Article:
I’m Robert Lares and I’m a Gilman Alumni Ambassador. I studied abroad in the United Kingdom in 2018 with the support of the Gilman Scholarship.
I returned to school in 2014 at the age of 41 to finish what I had started in the 1990s. I had a bad living situation and had to move out of Los Angeles. The reality I faced when I arrived in Mississippi was that I was never going to achieve anything, and that life had passed me by. But in this country, you’re never finished while you’re still alive. A year later I was back in college to get a degree in History. The subject of studying abroad came up in a class I had with my favorite professor, Dr. Andrew Wiest. Because of my disability and low-income, I qualified for Pell Grants, but when I inquired to Jessica Bunales at the office of Study Abroad, I first heard of the Gilman Scholarship. I applied to the British Studies program with Dr. Wiest in 2018 and wrote my essays. I was thrilled when I was selected. The Benjamin Gilman International Scholarship would make possible my getting the credits that would count towards graduation. But not credits from a stuffy room in the university. These classes would be on the world stage.
To be in a country whose younger buildings are older than our entire country was quite an experience. I saw everything from the H.M.S. Victory to the Tower of London to a Lego model of Big Ben! But among the best things I took away from British Studies were three very good friends. We called ourselves the Fearless Four and started to hang out together for the first few days and turned into a unit that went everywhere together. We toured Admiral Nelson’s Victory together, saw the field where William the Conqueror defeated Harold to become king, and the Imperial War Museum. We also saw the Rosetta Stone, which allowed modern scholars to decipher the written language of the ancient Egyptians. For me, a man who was told that his disability would bar him from such experiences, this was a life-changing moment, and I owe it all to the Gilman Scholarship.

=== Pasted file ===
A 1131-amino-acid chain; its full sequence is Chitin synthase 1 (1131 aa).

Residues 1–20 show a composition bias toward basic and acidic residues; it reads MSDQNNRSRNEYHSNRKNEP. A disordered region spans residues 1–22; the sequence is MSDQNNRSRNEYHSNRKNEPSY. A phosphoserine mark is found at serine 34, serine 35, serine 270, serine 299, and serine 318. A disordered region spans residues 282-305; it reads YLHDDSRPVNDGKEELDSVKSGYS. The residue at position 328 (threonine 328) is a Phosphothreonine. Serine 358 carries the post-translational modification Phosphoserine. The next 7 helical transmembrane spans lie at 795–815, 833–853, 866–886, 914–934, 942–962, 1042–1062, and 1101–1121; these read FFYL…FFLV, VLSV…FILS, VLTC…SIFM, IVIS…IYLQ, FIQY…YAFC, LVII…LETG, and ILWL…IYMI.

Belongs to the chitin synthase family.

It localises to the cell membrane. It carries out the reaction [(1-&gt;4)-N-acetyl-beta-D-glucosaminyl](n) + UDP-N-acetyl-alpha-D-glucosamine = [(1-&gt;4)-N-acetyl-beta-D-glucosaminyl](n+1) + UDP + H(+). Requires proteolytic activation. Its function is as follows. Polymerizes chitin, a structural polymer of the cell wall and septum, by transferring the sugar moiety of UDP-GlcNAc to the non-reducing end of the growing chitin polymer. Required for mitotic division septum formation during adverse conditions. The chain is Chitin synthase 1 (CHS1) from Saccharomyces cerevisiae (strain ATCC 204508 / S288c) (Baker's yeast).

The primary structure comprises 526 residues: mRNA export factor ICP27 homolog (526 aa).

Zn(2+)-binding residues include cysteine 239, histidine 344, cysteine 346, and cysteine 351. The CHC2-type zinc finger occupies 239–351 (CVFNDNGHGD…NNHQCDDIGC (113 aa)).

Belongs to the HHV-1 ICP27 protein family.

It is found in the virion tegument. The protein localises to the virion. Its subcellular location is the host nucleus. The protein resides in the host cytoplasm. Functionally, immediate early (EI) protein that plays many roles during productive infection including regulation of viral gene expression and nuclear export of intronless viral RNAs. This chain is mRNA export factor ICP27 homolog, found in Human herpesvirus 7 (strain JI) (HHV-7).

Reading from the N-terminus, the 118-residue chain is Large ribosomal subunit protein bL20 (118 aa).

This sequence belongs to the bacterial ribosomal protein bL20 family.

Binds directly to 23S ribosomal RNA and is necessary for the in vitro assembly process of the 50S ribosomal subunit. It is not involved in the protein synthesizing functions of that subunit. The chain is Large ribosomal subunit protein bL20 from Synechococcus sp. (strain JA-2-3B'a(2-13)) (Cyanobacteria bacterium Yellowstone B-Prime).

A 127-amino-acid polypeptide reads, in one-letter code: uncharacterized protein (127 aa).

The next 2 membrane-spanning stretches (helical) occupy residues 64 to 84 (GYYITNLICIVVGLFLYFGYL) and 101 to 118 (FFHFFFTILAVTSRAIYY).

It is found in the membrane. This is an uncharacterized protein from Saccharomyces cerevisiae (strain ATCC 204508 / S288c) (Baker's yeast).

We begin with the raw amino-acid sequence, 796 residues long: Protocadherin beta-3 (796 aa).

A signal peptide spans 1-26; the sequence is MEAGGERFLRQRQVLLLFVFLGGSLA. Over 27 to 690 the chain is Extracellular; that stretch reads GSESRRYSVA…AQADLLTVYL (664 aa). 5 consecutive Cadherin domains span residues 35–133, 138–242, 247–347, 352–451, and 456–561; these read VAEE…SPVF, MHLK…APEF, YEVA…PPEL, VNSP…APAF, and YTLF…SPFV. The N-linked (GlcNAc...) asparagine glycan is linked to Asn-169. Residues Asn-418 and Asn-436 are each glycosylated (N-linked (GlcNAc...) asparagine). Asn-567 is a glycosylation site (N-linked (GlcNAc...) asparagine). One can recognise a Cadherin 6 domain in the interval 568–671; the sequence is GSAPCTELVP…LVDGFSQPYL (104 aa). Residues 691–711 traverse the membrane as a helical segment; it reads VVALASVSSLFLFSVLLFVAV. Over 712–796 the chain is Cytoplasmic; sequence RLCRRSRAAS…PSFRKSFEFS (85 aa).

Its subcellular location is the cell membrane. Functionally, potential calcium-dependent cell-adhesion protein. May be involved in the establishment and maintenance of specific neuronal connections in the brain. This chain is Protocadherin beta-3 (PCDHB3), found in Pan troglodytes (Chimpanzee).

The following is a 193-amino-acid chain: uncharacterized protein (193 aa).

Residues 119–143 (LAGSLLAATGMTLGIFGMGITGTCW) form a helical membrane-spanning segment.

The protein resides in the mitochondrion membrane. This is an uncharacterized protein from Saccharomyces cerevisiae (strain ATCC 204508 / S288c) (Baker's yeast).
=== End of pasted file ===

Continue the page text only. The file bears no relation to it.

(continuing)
When I returned to the U.S. I needed only one credit to graduate. I fulfilled my obligations for my Major, History. I got A’s on both sections and these grades were instrumental in my graduating with honors on December 7, 2018.
Instrumental in my getting the scholarship were five women, including my mother, Dr. Jameela Lares, who is on the faculty here at the University of Southern Mississippi, and who first suggested my going back to school. The others were Robyn Curtis of the Honors College, who coordinated and helped me along the way, and informed me that our university had been awarded the most Gilman Scholarships that year in our history, seven. I was also helped by Celine Ingram and Jessica Bunales of the center for international education, who suggested Gilman to me. But the biggest help to me was my fellow student Ariel Elliot, who received the scholarship in the semester before I did. I was invited to her follow-on presentation and she let me have copies of her essays and documentation so I could see what was required. I couldn’t have asked for a better guide. I spoke with her several times as she guided me through the process. I was announced at a reception for scholarship students and she was there, celebrating my achievement, even taking a picture of me with my certificate. I couldn’t have done it without her.
After I returned, I heard about another student named A. J. Blaylock, who was also hoping to go abroad and was inquiring about the Gilman Scholarship. As Ariel had done for me, so I did for him. I gave him copies of my documentation so he could see what was required of a Gilman Scholar. He was very grateful when he was selected as well, and agreed to keep the chain going.
Possibly the most rewarding facet of my being awarded the scholarship was my follow-on project. For credit, I had taught a film studies class at the Forrest County Juvenile Detention Center, and I knew about the hopelessness those kids were facing, as the director told me that once these kids get in the system, they’re practically guaranteed to wind up in real prison when it looks like it’s too late to make real changes in their lives. For the follow-on, I did two presentations, one a simple lecture, and the other was a slideshow showing them the countries they could visit if they get their lives on the right track and went to college. I told them about Pell and Gilman and two of the kids responded positively. In their circles, they had never even heard of the opportunities that exist outside of that narrow window onto life. Two of the kids responded, and though I can’t divulge their real names, they felt hopeful that they would finish High School, in the system if need be, and see about going to college. I recommended the University of Southern Mississippi.